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"Hitler in Los Angeles: How Jews foiled Nazi Plots against Hollywood & America"- U.S.C. Prof. Steven Ross

(photo: The Daily Beast)
The chilling, little-known story of the rise of Nazism in Los Angeles, and the Jewish leaders and spies they recruited who stopped it.   

No American city was more important to the Nazis than Los Angeles, home to Hollywood, the greatest propaganda machine in the world. The Nazis plotted to kill the city's Jews and to sabotage the nation's military installations: plans
existed for murdering twenty prominent Hollywood figures such as James Cagney, Charlie Chaplin, Al Jolson, and Samuel Goldwyn;  for driving through Boyle Heights and machine-gunning as many Jews as possible;  and for blowing up defense installations and seizing munitions from National Guard armories along the Pacific Coast.

anti-Nazis Leon Lewis (middle) and Charlie Chaplin (right)
were targeted by Hitler and the Nazis. (photo: NY Post)
U.S. law enforcement agencies were not paying close attention—preferring to monitor Reds rather than Nazis —and only attorney Leon Lewis and his daring ring of spies stood in the way. From 1933 until the end of World War II, Lewis, the man Nazis would come to call “the most dangerous Jew in Los Angeles,” ran a spy operation comprised of military veterans and their wives who infiltrated every Nazi and fascist group in Los Angeles. Often rising to leadership positions, they uncovered and foiled the Nazi's disturbing plans for death and destruction. 

Featuring a large cast of Nazis, undercover agents, and colorful supporting players, the Los Angeles Times bestselling Hitler in Los Angeles, by acclaimed historian Steven J. Ross, tells the story of Lewis's daring spy network in a time when hate groups had moved from the margins to the mainstream.

Prof. Steven J. Ross, author and U.S.C. professor
Steven J. Ross is Dean's Professor of History and the Marion and Mayron Casden Director of the Casden Institute for the Study of the Jewish Role in American Life. Steve's most recent book, "Hitler in Los Angeles: How Jews Foiled Nazi Plots Against Hollywood and America" (Bloomsbury Press), was named a finalist for the Pulitzer Prize in History for 2018, and received the Richard Wall Memorial Award, Theater Library Association for 2018. It was on the Los Angeles Times Best Seller list for 23 weeks. Ross is currently working on a follow up volume signed by Bloomsburg Press, The War Against Hate: American Resistance to Anti-Semitism and White Supremacy After 1945.

At Temple of the Arts' Kristallnacht Memorial Service, in November 2019, Prof. Steven Ross introduces the presentation he's about to deliver on L.A.'s civilian spies against Hitler.


Introduced by Rabbi David Baron, Univ. of Southern California Prof. Steven Ross delivers
at (Beverly Hills Temple of the Arts) his "Hitler in Los Angeles: How Jews foiled Nazi Plots against Hollywood & America" presentation 


Why did German-Americans embrace and assist Adolph Hitler in his quest? How did German Nazi-collaborators attempt to intimidate Americans into subjugation to Nazism and Axis-powers' fascism? What, if anything, was particular about Nazi-activists in Hollywood / Los Angeles, California? How did Jewish movie studio managers oppose Nazism before Washington entered the war? How did Washington's Movie Code restrict them from producing movies to raise public awareness about the Imperial conquest of Europe and Asia? What were the Nazi-American's plots to conquer America? How did the FBI treat these threats? How did Jews and Gentile American patriots get involved to thwart these plans? To what effect?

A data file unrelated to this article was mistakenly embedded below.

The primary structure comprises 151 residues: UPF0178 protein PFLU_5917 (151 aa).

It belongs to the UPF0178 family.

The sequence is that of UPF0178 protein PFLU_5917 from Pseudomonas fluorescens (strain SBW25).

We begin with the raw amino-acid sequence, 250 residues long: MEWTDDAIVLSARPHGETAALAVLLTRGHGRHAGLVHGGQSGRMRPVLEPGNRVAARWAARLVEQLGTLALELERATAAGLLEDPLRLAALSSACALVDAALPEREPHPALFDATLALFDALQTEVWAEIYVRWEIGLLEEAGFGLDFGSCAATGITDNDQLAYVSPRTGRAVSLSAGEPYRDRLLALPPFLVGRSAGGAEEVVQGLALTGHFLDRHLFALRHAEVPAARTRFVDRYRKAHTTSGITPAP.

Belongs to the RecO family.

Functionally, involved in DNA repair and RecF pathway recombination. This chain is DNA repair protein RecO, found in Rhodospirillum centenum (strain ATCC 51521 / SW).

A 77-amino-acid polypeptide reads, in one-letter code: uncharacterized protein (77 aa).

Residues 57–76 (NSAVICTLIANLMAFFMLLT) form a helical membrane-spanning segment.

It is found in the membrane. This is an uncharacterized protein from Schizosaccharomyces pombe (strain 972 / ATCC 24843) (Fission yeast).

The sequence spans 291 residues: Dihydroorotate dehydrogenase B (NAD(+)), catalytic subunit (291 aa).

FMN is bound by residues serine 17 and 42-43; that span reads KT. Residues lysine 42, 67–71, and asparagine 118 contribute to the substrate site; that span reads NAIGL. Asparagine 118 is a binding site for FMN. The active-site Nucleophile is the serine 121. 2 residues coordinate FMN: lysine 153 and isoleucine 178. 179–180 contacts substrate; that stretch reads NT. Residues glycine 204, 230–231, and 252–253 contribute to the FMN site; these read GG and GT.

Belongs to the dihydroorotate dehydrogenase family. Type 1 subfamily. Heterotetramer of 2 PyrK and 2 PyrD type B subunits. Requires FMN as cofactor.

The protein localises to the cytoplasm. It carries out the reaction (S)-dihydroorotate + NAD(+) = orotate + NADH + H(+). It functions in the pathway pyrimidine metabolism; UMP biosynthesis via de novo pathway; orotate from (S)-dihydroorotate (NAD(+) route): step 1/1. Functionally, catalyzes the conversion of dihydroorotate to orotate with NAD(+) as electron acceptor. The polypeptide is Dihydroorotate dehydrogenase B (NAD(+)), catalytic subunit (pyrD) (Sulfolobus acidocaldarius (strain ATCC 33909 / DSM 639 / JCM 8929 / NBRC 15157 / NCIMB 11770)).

1933 US Nazis plot against Hollywood & America: How civilian Jews & Gentiles foiled them- Steve Ross Interview with author, Prof. Steven Ross. 


"The Nazis’ Plan to Infiltrate Los Angeles And the Man Who Kept Them at Bay"
A new book explores the deadly and nefarious plots designed by Hitler and his supporters.  in SmithsonianMag.com

 As Steven Ross writes, “(Leon) Lewis knew from years of monitoring the foreign press that the Nazi government encouraged Germans living in the United States to form ‘active cells wherever sufficient numbers of Nationalist Socialists can be gathered into proselytizing units.’” Central to the Nazis’ mission was cultivating fifth columnists—“disloyal forces within a nation’s border”—who could be called upon to side with Germany if war began. It was clear to Lewis that it was time to act, but he found the Jewish community divided as to how best to combat rising anti-Semitism, and the U.S. government was more concerned with tracking Communism than fascism.

So Lewis organized a spy ring on his own, focusing on the same people the Nazis were hoping to recruit: German-Americans veterans. Just as Hitler had channeled the frustration of World War I veterans and struggling citizenry in Germany to help elect him, his supporters in Los Angeles hoped to stir up feelings of resentment among those who were disgruntled by cuts to their veteran benefits during the Depression.

Map of Nazi and counter-Nazie L.A. activism
Southern California was a particularly appealing locus: about one-third of disabled veterans lived there, and the region had 50 German-American organizations with 150,000 members, which the Nazis hoped to unite. Compared to New York City, the port of Los Angeles was largely unguarded, perfect for trafficking in propaganda from Germany. Additionally, the area was ripe for Nazi messaging: it was one of the strongest centers outside of the South for the Klu Klux Klan, with large gatherings held throughout the 1920s.